Home' Technology Review : April 2005 Contents 80
January 27, 2005
My dear Jason,
I woke up this morning to read a report saying that after making
his for mal remarks last night, Mr. Blair put on a polo shirt and a
pair of jeans and sat around his hotel suite drinking beer with a
few reporters from the Wall Street Journal. He used the occasion
to take another whack at explaining President Bush s foreign-
policy vision, as part of a wide-ranging interview that appeared
on the front page of the Wall Street Journal Europe. "I am
shocked, occasionally, at how some people view [the U.S.] to-
day," Prime Minister Blair told the editors.
By midday it was clear that Prime Minister Blair s remarks
had made a powerful impact on the forum members. Even certi-
ed Bush bashers like Sun s chief researcher John Gage "loved"
Tony Blair s remarks.
There was, of course, another big reason the WEFers weren t
banging on America. Folks are too busy going gaga over the ce-
lebrities, including three of the biggest stars to have ever walked
a red carpet: Sharon Stone, Richard Gere, and Angelina Jolie.
Tr ue glamour has nally shined its light on Davos.
As I was hunkered down in the press lounge, I noticed this
little Irish dude with sunglasses and hair slicked back who
rushed by me with a blond babe trailing behind him. He had a
leather jacket with fur sticking up around the neck, and his chest
was all pu ed up, and I started thinking, Hey, that guy walks like
a rock star. Actually, the guy was a rock star: Bono. And if that
wasn t enough, I looked up again and saw Lionel Richie. What is
Lionel Richie doing here?
The beautiful people were here to use their star power for so-
cial change, of course. Angelina Jolie, who was called the "sexi-
est woman alive" on the cover of Esquire magazine, is all about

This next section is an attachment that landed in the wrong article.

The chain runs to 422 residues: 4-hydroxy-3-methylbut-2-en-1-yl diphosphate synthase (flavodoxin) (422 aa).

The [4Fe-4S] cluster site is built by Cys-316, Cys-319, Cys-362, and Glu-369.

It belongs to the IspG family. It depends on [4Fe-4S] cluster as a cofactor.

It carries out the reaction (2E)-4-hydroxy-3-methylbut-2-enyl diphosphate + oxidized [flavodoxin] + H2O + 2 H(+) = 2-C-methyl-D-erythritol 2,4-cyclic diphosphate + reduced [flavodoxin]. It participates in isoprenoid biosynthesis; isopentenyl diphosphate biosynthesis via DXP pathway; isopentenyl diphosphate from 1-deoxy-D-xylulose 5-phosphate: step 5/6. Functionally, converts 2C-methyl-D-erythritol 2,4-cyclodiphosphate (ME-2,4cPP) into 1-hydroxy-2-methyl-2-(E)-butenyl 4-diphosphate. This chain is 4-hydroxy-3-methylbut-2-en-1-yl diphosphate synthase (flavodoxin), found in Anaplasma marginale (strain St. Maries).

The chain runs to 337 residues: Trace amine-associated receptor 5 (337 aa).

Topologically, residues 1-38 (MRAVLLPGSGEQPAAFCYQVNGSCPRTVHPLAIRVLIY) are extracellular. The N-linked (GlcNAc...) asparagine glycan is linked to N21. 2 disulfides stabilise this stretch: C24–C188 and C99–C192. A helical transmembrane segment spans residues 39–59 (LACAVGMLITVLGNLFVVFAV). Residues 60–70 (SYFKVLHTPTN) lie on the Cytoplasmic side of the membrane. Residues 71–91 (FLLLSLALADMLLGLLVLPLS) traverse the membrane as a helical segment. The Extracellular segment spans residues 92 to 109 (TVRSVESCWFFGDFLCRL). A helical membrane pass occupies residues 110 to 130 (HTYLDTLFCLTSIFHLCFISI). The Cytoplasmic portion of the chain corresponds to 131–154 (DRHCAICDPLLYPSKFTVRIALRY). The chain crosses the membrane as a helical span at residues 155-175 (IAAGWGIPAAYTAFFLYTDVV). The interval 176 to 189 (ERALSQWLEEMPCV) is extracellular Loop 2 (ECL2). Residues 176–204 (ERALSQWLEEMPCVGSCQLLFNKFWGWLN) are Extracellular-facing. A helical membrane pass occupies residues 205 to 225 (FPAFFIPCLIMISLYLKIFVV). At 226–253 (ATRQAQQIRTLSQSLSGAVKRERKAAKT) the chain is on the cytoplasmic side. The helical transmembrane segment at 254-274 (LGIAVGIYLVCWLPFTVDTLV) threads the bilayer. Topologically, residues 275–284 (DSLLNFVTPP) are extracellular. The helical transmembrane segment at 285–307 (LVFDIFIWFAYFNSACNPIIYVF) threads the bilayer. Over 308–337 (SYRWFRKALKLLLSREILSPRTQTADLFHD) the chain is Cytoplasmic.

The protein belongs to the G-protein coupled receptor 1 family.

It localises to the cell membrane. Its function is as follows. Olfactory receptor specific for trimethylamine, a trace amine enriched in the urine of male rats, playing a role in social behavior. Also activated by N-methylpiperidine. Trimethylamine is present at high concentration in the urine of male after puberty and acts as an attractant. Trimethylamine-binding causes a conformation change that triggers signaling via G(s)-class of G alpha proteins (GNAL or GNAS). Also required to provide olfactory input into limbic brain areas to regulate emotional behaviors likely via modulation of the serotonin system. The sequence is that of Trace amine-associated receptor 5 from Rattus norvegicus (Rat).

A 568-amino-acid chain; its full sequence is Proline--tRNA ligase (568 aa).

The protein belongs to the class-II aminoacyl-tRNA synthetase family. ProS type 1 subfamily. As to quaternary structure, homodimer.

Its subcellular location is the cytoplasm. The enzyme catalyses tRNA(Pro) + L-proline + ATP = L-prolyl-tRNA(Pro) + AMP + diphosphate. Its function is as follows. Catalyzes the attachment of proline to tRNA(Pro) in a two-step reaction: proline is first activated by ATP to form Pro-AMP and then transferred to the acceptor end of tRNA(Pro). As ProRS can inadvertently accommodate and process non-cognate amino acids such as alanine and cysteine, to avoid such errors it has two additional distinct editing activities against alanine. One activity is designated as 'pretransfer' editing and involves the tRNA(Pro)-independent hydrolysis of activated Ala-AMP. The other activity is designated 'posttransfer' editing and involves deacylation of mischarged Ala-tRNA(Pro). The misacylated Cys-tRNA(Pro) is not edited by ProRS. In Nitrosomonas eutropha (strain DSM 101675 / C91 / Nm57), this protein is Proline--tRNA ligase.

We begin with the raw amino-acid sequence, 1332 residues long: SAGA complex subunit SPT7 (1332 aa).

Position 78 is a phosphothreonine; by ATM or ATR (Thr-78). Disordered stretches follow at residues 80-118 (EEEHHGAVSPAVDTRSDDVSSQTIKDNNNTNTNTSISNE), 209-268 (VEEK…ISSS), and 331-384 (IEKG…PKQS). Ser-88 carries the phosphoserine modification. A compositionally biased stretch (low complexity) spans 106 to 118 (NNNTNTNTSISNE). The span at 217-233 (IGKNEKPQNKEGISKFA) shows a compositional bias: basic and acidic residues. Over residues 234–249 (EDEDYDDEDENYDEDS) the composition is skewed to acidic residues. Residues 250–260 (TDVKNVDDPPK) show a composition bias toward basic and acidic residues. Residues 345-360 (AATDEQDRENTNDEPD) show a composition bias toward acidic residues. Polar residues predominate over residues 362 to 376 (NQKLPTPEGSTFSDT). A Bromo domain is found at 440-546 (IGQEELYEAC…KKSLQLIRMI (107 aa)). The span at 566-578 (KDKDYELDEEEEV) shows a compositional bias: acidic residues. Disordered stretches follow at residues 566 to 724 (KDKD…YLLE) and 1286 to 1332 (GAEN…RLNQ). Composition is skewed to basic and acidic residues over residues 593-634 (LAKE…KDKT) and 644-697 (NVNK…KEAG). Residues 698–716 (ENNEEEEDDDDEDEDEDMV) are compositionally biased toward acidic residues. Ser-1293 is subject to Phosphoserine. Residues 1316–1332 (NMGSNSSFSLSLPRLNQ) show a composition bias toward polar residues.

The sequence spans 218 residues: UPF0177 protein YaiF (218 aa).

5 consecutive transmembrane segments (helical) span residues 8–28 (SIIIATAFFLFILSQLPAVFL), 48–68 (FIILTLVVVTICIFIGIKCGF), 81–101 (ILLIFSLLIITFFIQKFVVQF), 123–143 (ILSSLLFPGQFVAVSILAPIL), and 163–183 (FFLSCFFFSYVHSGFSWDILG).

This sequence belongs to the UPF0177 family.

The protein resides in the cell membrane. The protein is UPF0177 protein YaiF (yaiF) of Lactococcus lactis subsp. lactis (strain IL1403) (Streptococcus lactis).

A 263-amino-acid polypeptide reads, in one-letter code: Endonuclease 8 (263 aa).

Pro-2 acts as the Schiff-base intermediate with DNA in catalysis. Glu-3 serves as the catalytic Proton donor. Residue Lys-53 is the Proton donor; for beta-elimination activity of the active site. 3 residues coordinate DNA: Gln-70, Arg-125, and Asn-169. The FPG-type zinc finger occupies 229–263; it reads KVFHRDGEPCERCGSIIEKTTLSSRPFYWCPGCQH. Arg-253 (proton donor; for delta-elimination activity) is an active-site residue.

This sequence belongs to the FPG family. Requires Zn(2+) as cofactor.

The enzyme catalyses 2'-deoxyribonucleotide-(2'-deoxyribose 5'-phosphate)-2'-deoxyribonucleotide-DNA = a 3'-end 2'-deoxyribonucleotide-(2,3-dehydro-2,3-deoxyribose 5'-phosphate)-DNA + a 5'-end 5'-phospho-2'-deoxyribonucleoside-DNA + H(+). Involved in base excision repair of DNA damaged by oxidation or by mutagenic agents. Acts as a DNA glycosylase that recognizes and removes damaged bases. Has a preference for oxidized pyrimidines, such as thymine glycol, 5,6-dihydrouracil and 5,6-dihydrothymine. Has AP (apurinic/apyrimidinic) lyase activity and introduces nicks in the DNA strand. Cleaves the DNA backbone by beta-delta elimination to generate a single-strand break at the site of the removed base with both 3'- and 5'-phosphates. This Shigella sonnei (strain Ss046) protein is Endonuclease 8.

drawing attention to humanitarian crises in Chad, Sudan, and
Sierra Leone. Bono cares about poverty in Africa too, and Sharon
Stone and Mr. Gere are all about raising money for the runaway
AIDS epidemic. It was all so bright and glittery that I was truly at
a loss as to what it all meant.
Thankfully, I ran into one of my Davos cronies, the other rock
star in the house, Peter Gabriel, and asked him to sort it out. "I
actually have a theory about that," Peter said, to my relief. "The
role of celebrities is just like that of the Greek gods. When Mar-
garet Thatcher was no longer our prime minister---and it is not
like I agreed with any of her policies---I kind of missed her. But it
was not about the Nanny State, it was about the Mommy State."
Peter was getting a little Freudian for my taste by this point, but I
encouraged him to go on. "Celebrities, Greek gods, Margaret
Thatcher---they are like our parents. They protect us from having
to look into oblivion. It is like having a golden roof over our heads.
We look up to them so we don t have to face reality. It is a way to
hide from our real fears."
Well, I could agree that Angelina Jolie was a Greek goddess.
My business partner Vassil Mladjov and I watched her walk back
and forth for inter view after inter view, always calm, collected,
and stunning to look at. Even my wife, Nicole, chided me by
phone from across the world; she said I should go up to Jolie,
drop a few names, and try to get a snapshot. I am sorry to say I let
us all down. It took all the courage I had just to take a photo of her
on one of her many jaunts down to the press room. Later, I en-
joyed hearing from Google CEO Eric Schmidt what it was actu-
ally like to sit next to the star of Tomb Raider. "She has this
amazing, rather large forehead," he started. (Only a true geek
would start out by marveling at a big forehead.) "And she has
these lips that are almost surreal," said Eric. "God surely broke
the mold, because there is no one like her," Eric concluded, and
everyone listening nodded and giggled.
From my seat, Ms. Jolie looks like the real deal. After all, she
did adopt a Cambodian orphan, she donates one-third of her in-
come to charity, and she wins praise from United Nations o -
cials for her hard work. Eavesdropping on her inter views, I heard
her say, "Celebrities have the responsibility to know exactly what
they are talking about and to be in it for the long run."
But Sharon Stone wasn t about to let Ms. Jolie steal all the
headlines. Two hours after my chat with Peter Gabriel, in the
midst of an earnest debate on "funding the war on poverty" in a
packed Congress Hall, Sharon Stone suddenly rose to her feet
and Richard Gere
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